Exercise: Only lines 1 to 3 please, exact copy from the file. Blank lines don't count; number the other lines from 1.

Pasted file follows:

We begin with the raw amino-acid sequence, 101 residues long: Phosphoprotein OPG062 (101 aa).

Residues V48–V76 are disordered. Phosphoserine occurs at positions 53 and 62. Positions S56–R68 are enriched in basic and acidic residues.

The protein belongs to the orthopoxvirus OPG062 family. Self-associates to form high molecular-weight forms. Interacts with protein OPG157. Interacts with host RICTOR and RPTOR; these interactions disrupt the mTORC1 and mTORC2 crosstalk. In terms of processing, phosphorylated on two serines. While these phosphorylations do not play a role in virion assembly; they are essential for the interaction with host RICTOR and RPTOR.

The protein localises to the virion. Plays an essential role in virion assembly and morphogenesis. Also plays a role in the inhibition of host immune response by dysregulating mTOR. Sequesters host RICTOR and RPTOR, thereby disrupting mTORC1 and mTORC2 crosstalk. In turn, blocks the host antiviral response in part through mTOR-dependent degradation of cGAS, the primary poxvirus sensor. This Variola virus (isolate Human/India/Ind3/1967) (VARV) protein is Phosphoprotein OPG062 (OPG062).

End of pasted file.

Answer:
We begin with the raw amino-acid sequence, 101 residues long: Phosphoprotein OPG062 (101 aa).

Residues V48–V76 are disordered. Phosphoserine occurs at positions 53 and 62. Positions S56–R68 are enriched in basic and acidic residues.

The protein belongs to the orthopoxvirus OPG062 family. Self-associates to form high molecular-weight forms. Interacts with protein OPG157. Interacts with host RICTOR and RPTOR; these interactions disrupt the mTORC1 and mTORC2 crosstalk. In terms of processing, phosphorylated on two serines. While these phosphorylations do not play a role in virion assembly; they are essential for the interaction with host RICTOR and RPTOR.